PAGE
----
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When burning noon begins to fade,

When dressers leave the vine,
And court the myrtle's fragrant shade,

Or dance beneath the pine ;
With thee I'll lead the merry ring,
With thee the canzonet I'll sing,

Till dewy eve decline.

And when our train shall homeward hie

With pipe and tamborine,
As Luna mounts the eastern sky,

The tow'ring Alps between ;
To thee I'll sigh a soft farewell,
Till flocks shall ring their matin bell

Along the spangļd green.

CCXIII.

TIIE PUNCH BOWL.

O once I felt love, but I feel it no more,

And I languish’d, and pin’d for a prim prudish maid ! But cre long I perceiv'd the best cure of love's sore, Was the flowing punch bowl--so a fig for the jade.

Еез

Every joy of our life here is fleeting and vain,

Like the mist of the mountain, when grasp'd at, they fly, Then wisely we'll drown all our sorrow and pain,

In this deep bowl of bliss, ere its fountains run dry.

Draw near then, my friends, and drink deep of the tide,

That brightens the eye and expands all the soul; We care not for beauty, for grandeur nor pride,

We are greater than princes, when crown'd with this bowl.

While one spark of existence within us remains,

We'll steadily stand by this source of delight; Thou promoter of mirth, thou sweet soother of pains,

Be our comfort by day, and our darling at night.

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CCXIV,

THE QUEEN'S BOWER. #

Our Lady sat in our good Lord's hall,

But there was in the purple sky

A broader and brighter canopy
Than Baron's roof or royal pall;

* Queen Elizabeth's favourite seat in the gardens of Combe Abbey bere this appellation.

And the light that linger'd in the West

Was like a love-lorn maiden's eye, When blushes tell her soul's unrest,

And the glow of her hope begins to die, Then our Lady went to her bower to view The flowers that around her terrace grew.

Our Lady shone in her diadem ;

Her lap was rich, with a hundred fold

Of woven pearls and cloth of gold, That earth was proud to kiss its hem : And a web of diamonds was her vest,

That seem'd as if a summer show'r,

Taught by a cunning wizard's pow'r, Had gather'd to sparkle on her breast; But among the flowers in her proud array The dead leaf of November lay.

Our Lady turn’d her velvet steed

To see whence the smoke of the cottage rose,

Where the wild bee hums and the woodbine growsy And the lambs among the violets feed : There palsied age lean’d on his crutch, Her kind and loving hand to touch ; And while she smild on his lowly cell, The dead leaf from her garland fell.

The pomp of our Lady's day went past,

Her grave was shut, and all were gones But that dead leaf rose upon the blast,

And rested on her funeral stone :

And it had gather'd the richest seed
Of every violet in the mead,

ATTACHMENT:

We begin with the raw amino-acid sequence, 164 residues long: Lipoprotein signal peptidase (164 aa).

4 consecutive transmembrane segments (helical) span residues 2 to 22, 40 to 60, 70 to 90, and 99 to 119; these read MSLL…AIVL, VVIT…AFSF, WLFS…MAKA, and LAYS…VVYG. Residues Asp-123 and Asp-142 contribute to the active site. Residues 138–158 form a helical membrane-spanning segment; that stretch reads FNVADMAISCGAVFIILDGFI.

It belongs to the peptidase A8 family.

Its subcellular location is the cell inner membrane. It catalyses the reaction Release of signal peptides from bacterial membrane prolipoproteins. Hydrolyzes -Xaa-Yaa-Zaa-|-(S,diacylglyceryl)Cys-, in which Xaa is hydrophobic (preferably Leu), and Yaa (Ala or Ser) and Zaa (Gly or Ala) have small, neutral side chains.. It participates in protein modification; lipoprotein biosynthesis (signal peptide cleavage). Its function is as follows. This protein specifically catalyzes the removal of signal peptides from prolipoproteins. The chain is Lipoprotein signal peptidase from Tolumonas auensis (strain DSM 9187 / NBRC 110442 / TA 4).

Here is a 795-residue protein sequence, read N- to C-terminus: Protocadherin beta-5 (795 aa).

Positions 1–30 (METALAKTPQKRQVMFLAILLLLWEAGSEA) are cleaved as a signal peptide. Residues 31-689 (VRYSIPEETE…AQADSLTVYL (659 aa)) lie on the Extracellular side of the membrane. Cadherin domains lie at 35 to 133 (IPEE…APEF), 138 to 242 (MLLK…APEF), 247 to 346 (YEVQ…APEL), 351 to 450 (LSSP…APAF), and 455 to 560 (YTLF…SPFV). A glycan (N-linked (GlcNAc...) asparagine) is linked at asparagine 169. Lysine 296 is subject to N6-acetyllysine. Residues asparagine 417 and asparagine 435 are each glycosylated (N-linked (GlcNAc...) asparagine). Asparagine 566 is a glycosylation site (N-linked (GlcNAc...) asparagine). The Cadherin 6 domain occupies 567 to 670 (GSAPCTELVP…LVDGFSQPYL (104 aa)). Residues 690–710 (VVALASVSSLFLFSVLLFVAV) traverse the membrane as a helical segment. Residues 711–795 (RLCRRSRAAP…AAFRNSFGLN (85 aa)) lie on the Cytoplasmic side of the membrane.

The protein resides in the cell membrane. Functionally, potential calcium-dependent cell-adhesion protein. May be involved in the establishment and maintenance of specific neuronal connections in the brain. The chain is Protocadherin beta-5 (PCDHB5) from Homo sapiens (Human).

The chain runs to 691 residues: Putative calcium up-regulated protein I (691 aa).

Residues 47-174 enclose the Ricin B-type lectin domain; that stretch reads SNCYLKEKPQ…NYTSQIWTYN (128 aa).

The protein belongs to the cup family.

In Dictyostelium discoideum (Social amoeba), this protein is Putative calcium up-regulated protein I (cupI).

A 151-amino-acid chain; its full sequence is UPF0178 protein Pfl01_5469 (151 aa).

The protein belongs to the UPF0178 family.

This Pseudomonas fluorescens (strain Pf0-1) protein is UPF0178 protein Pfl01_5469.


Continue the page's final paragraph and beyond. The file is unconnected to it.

Where once unseen our Lady stoop'd,
To lift the aged head that droop'd,
And above her holy grave they spread,
While angels their sweet dew minist'red,
Till she had a tomb of flowers that hid
The pride of the proudest pyramid,
And a garland every spring shall rise
Where the dead leaf of November lies.

CCXV.

FAIR ELLEN OF LORN.

O! heard you yon pibroch sound sad in the gale,
Where a band cometh slowly, with weeping and wail ?
'Tis the chief of Glenara laments for his dear ;
And her sire and her people are callid to her bier.

Glenara came first, with the mourners and shroud;
Her kinsmen they follow'd, but mourn'd not aloud :
Their plaids all their bosoms were folded around;
They march'd all in silence-they look'd to the ground.
In silence they reach'd over mountain and moor,
Te a heath, where the oak-tree grew lonely and hoar,
Now here let us place the grey stone of her cairn,
“ Why speak ye no word ?" said Glenara the stern.

“ And tell me, I charge you, ye clan of my spouse, « Why fold ye your mantles, why cloud ye your brows ?”' So spake the rude chieftain: no answer is made, But each mantle unfolding, a dagger display'd.

“ I dream'd of my lady, I dream'd of her shroud," Cried a voice from the kinsmen, all wrathful and loud ; “ And empty that shroud, and that coffin did seem : “Glenara! Glenara ! now read me my dream !"

Oh! pale grew the cheek of that chieftain, I ween:
When the shroud was unclos'd, and no body was seen;
Then a voice from the kinsmen spoke louder in scorn;
'Twas the youth that had lov'd the fair Ellen of Lorn.

. “I dream'd of my lady, I dream'd of her grief,

“ I dream'd that her lord was a barbarous chief;
« On a rock of the ocean fair Ellen did seem;
“Glenara! Glenara ! now read me my dream !"

In dust low the traitor has knelt to the ground,
And the desart reveal'd where his lady was found;
From a roek of the occan that beauty is borne,
Now joy to the bouse of fair Ellen of Lorn!

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